Is barbecued meat bad for your health?

by Jennifer Bowden / 16 February, 2019
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Sizzling meat on the barbecue is the sound and smell of summer, but proceed with caution. 

Summer evenings and long weekends are prime time for outdoor cooking. But what’s the truth about the health risks of barbecued meat?

 Apart from the effects of the cooking method itself – more about that shortly –  the World Cancer Research Fund last year reported there was convincing evidence that eating processed meats such as bacon, sausages and salami increases bowel-cancer risk, and that red meat “probably” increases the risk of cancer of the bowel and the pharynx, or upper throat.

Partly for reasons of health, and no doubt also cost, New Zealanders on average are eating about 22kg less red meat than a decade ago, according to OECD data. More of us are adopting plant-based diets, vegetarian diets are on the rise and red-meat eaters are often choosing quality over quantity.

Is barbecuing meat riskier than other cooking methods?

Barbecue grilling of muscle meats such as pork, red meat, poultry and fish may produce compounds called heterocyclic amines (HCAs) as a reaction to high temperatures. Meat may also be contaminated by polycyclic aromatic hydrocarbons (PAHs) during grilling, when fat and juices cause flames and smoke that blacken the food. PAHs can also be formed during other food preparation processes, such as smoking of meats.

Hundreds of different HCAs and PAHs exist, a number of which are of particular concern. They are listed by the International Agency for Research on Cancer as probable carcinogens.

Whereas HCAs result from high-heat cooking, PAHs may end up in our body by various routes. PAHs enter the atmosphere through the burning of fossil fuels, so they’re in the air we breathe, on crops and in waterways. An English study found organically grown vegetables had traces of PAHs as a result of their presence in the soil. But the highest concentration of the compounds is found in grilled and barbecued foods,  so for non-smokers, dietary intake is of particular concern.

What does the presence of these probable carcinogens in our barbecued meat mean in reality?

In a 2018 report titled “Diet, nutrition, physical activity and stomach cancer”, the World Cancer Research Fund noted limited or suggestive evidence linking the risk of barbecued and grilled meat to stomach cancer, based on a small number of suitable studies.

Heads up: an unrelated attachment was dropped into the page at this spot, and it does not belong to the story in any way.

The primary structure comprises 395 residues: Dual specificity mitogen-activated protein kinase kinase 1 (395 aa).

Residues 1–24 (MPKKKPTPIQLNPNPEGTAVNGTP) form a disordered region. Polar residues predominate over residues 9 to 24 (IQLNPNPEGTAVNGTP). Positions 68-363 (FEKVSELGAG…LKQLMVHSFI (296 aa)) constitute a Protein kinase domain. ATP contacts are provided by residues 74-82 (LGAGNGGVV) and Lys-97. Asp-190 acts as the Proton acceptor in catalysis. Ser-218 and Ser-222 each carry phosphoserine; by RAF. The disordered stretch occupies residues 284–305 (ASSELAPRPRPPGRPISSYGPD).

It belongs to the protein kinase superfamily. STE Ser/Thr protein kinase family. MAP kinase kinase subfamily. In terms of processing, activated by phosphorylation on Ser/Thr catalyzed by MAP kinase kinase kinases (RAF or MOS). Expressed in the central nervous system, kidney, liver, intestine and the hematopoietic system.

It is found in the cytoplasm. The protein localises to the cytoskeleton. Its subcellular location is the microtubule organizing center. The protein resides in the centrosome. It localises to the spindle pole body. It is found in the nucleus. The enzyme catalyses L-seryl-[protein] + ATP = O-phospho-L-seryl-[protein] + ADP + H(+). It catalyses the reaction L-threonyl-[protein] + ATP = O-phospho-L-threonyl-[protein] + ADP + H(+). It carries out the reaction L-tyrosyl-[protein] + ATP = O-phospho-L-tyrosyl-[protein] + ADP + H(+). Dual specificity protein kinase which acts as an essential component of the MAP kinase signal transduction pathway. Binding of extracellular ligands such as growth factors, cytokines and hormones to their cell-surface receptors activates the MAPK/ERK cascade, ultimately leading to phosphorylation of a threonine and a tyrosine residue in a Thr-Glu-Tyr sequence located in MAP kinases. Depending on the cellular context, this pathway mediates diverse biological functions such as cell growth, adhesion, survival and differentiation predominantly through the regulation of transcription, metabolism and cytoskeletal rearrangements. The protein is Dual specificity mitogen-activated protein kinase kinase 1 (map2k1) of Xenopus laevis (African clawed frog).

The fund’s researchers found that as consumption of grilled fish and meat went up, the risk of cancer rose. However, there was not strong evidence of HCAs and PAHs as being the cause.

Still, to minimise the levels of HCAs and PAHs produced when you barbecue muscle meats, there are some simple things you can do. For example, studies have shown that marinating meat, poultry and fish may reduce the production of HCAs by more than 90%. Altering our barbecuing habits and techniques can also substantially reduce the formation of HCAs and PAHs (see tips above).

By following the guidelines, and accompanying grilled meats with a variety of healthy antioxidant-packed salads, we can still enjoy a backyard barbecue.

Better-barbecuing tips

  • Marinate meats, poultry and fish using ingredients such as vinegar, citrus juice, herbs, spices and olive oil. 
  • Trim fat off meat, remove poultry skin and avoid high-fat meats to limit PAH production.
  • Precook meats, fish and poultry in the microwave or oven, then briefly barbecue to finish.
  • Limit meat portion size – smaller equals faster cooking.
  • Lower the barbecue temperature slightly and turn meat often to limit HCA formation but still kill bacteria.
  • Don’t let flames touch the food.
  • Use tongs or a spatula to turn food to prevent meats being pierced then dripping, resulting in smoke or flare-ups.
  • Use the flat plate on the barbecue or pierced tinfoil on the grill to reduce food exposure to smoke and flames.
  • Remove all charred and burnt bits of food before eating – medium well done is preferable to very well done.

Source: American Institute for Cancer Research.

This article was first published in the February 9, 2019 issue of the New Zealand Listener.

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